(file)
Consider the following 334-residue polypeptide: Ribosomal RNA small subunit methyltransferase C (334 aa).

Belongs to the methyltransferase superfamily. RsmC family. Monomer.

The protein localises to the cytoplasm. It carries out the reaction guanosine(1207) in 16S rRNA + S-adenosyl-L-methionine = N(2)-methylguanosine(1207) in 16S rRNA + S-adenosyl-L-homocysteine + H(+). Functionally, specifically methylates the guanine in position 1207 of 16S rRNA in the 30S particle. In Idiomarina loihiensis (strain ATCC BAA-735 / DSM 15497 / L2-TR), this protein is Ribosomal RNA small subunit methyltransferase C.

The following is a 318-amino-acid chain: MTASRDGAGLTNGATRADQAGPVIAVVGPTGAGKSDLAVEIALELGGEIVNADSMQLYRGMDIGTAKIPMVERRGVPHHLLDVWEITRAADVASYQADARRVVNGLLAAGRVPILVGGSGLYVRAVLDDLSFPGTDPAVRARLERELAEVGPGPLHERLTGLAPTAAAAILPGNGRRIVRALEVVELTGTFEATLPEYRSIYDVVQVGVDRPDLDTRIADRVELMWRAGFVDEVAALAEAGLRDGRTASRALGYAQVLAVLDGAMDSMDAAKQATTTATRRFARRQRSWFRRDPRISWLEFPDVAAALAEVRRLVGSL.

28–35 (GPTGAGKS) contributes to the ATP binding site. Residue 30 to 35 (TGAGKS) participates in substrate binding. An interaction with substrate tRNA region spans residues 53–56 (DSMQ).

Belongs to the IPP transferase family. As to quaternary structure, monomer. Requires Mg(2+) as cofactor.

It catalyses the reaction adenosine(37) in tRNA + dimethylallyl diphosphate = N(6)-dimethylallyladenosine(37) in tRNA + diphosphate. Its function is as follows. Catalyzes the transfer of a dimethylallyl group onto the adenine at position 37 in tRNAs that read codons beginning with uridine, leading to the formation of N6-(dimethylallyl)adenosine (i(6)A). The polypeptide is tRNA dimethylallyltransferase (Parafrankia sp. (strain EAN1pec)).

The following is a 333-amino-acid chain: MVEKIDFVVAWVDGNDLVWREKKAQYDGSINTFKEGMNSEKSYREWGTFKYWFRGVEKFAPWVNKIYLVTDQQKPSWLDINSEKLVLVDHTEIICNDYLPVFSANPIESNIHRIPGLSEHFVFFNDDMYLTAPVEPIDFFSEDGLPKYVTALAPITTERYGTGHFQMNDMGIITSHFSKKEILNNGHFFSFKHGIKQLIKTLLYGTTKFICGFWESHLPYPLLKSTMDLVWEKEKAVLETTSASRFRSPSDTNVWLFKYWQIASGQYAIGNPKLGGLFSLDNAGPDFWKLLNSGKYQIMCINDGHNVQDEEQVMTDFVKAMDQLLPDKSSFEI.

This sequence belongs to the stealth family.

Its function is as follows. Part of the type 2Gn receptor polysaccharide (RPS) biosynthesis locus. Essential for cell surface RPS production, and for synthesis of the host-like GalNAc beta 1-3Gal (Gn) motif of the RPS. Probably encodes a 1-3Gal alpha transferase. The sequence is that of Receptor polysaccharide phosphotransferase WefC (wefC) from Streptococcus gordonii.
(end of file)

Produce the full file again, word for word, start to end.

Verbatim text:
Consider the following 334-residue polypeptide: Ribosomal RNA small subunit methyltransferase C (334 aa).

Belongs to the methyltransferase superfamily. RsmC family. Monomer.

The protein localises to the cytoplasm. It carries out the reaction guanosine(1207) in 16S rRNA + S-adenosyl-L-methionine = N(2)-methylguanosine(1207) in 16S rRNA + S-adenosyl-L-homocysteine + H(+). Functionally, specifically methylates the guanine in position 1207 of 16S rRNA in the 30S particle. In Idiomarina loihiensis (strain ATCC BAA-735 / DSM 15497 / L2-TR), this protein is Ribosomal RNA small subunit methyltransferase C.

The following is a 318-amino-acid chain: MTASRDGAGLTNGATRADQAGPVIAVVGPTGAGKSDLAVEIALELGGEIVNADSMQLYRGMDIGTAKIPMVERRGVPHHLLDVWEITRAADVASYQADARRVVNGLLAAGRVPILVGGSGLYVRAVLDDLSFPGTDPAVRARLERELAEVGPGPLHERLTGLAPTAAAAILPGNGRRIVRALEVVELTGTFEATLPEYRSIYDVVQVGVDRPDLDTRIADRVELMWRAGFVDEVAALAEAGLRDGRTASRALGYAQVLAVLDGAMDSMDAAKQATTTATRRFARRQRSWFRRDPRISWLEFPDVAAALAEVRRLVGSL.

28–35 (GPTGAGKS) contributes to the ATP binding site. Residue 30 to 35 (TGAGKS) participates in substrate binding. An interaction with substrate tRNA region spans residues 53–56 (DSMQ).

Belongs to the IPP transferase family. As to quaternary structure, monomer. Requires Mg(2+) as cofactor.

It catalyses the reaction adenosine(37) in tRNA + dimethylallyl diphosphate = N(6)-dimethylallyladenosine(37) in tRNA + diphosphate. Its function is as follows. Catalyzes the transfer of a dimethylallyl group onto the adenine at position 37 in tRNAs that read codons beginning with uridine, leading to the formation of N6-(dimethylallyl)adenosine (i(6)A). The polypeptide is tRNA dimethylallyltransferase (Parafrankia sp. (strain EAN1pec)).

The following is a 333-amino-acid chain: MVEKIDFVVAWVDGNDLVWREKKAQYDGSINTFKEGMNSEKSYREWGTFKYWFRGVEKFAPWVNKIYLVTDQQKPSWLDINSEKLVLVDHTEIICNDYLPVFSANPIESNIHRIPGLSEHFVFFNDDMYLTAPVEPIDFFSEDGLPKYVTALAPITTERYGTGHFQMNDMGIITSHFSKKEILNNGHFFSFKHGIKQLIKTLLYGTTKFICGFWESHLPYPLLKSTMDLVWEKEKAVLETTSASRFRSPSDTNVWLFKYWQIASGQYAIGNPKLGGLFSLDNAGPDFWKLLNSGKYQIMCINDGHNVQDEEQVMTDFVKAMDQLLPDKSSFEI.

This sequence belongs to the stealth family.

Its function is as follows. Part of the type 2Gn receptor polysaccharide (RPS) biosynthesis locus. Essential for cell surface RPS production, and for synthesis of the host-like GalNAc beta 1-3Gal (Gn) motif of the RPS. Probably encodes a 1-3Gal alpha transferase. The sequence is that of Receptor polysaccharide phosphotransferase WefC (wefC) from Streptococcus gordonii.